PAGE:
As members of Congress return to Washington, AAJ is pushing back on the empty rhetoric and mistruths that have polluted the health care debate. Throughout August, defenders of the status quo have sought to poison dialogue by shouting rumors of death panels and rationing while pushing so-called “common-sense” proposals like tort reform.
Last weekend, former Senator Bill Bradley wrote an opinion piece for the New York Times in which he suggested that the president serve up the civil justice system as an olive branch to Republicans – as if this would convince them to support Democrats’ health care bills. Bradley proposed that something “as commonsensical as the establishment of medical courts” would help lower costs.
In a response to Bradley’s op-ed, AAJ President Anthony Tarricone wrote that “The ‘grand bipartisan compromise’ proposed by…Bradley would force Americans to trade one right for another.” He went on to point out that health courts “would not only make it more difficult for injured patients to hold wrongdoers accountable, but also create an entirely new bureaucracy with costs far exceeding the system we now have to address medical negligence.”
To push back on these misconceptions, AAJ will host a press briefing tomorrow to educate the media on its position on health care reform: that patients’ legal rights are not a bargaining chip. Roll Call, a newspaper covering Congressional and legislative news, took note of AAJ’s response, writing:
“The trial lawyers’ lobby, worried that tort reform could become a bargaining chip in the health care debate, is lashing out this week against efforts to include medical malpractice limits in health care reform bills…Linda Lipsen, the top lobbyist for the American Association for Justice, said the group grew concerned over the August recess as the rhetoric heated up and Members flirted with possible bipartisan compromises that could include tort reforms.”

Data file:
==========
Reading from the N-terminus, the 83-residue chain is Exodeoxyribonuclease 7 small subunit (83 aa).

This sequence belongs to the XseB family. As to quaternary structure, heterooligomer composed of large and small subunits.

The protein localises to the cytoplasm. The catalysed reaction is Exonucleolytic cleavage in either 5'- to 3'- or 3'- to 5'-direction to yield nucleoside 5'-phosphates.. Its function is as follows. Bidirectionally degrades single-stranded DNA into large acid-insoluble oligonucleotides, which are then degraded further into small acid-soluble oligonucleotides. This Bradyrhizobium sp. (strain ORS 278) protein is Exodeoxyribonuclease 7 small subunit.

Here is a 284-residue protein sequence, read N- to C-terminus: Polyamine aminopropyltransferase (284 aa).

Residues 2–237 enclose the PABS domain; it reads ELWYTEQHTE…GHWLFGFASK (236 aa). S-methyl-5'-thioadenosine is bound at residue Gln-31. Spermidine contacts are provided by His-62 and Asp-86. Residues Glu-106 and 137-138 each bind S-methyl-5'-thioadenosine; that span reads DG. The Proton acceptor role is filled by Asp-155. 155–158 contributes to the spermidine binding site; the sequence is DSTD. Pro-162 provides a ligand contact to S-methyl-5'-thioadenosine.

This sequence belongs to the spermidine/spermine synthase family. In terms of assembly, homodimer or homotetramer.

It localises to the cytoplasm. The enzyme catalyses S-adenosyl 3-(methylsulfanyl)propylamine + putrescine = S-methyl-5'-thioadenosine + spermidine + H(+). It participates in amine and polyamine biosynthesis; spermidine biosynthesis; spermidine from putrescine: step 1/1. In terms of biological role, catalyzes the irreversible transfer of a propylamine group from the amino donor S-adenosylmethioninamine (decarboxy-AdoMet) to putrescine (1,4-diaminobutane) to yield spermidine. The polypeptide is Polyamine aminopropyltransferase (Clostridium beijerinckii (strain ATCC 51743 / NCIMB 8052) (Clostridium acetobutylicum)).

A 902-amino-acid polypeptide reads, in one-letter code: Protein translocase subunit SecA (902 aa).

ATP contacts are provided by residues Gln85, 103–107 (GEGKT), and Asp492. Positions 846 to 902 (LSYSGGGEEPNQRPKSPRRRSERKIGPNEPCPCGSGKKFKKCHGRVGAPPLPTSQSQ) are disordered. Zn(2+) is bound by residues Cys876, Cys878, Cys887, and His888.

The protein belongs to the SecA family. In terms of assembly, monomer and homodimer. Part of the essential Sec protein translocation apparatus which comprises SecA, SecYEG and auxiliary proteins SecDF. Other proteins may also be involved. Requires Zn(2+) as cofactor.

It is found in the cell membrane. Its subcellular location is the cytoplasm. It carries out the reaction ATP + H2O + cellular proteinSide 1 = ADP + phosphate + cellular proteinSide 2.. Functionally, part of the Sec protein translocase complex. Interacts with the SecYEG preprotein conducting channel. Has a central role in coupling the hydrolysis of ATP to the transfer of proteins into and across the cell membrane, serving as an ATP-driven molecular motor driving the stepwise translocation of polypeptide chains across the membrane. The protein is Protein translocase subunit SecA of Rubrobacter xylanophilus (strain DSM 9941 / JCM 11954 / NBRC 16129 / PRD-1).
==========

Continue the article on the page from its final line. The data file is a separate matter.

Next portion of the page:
While AAJ steps up its efforts, there have been some great columns shedding light on the tort reform straw man. Columnist Scott Maxwell, citing the Congressional Budget Office’s report on malpractice costs, asked in the Orlando Sentinel this weekend if his readers would be “willing to chip away [their] own rights — not to mention the Bill of Rights — so that [their] monthly premiums would drop from $225…to $220.”
Over 98,000 Americans are needlessly killed every year by medical errors, the equivalent of two 737s crashing every day. Focusing on reducing medical errors would not only lower the $29 billion they add to America’s health care spending annually, but also decrease the number of medical negligence lawsuits. And that’s something everyone should be able to get behind.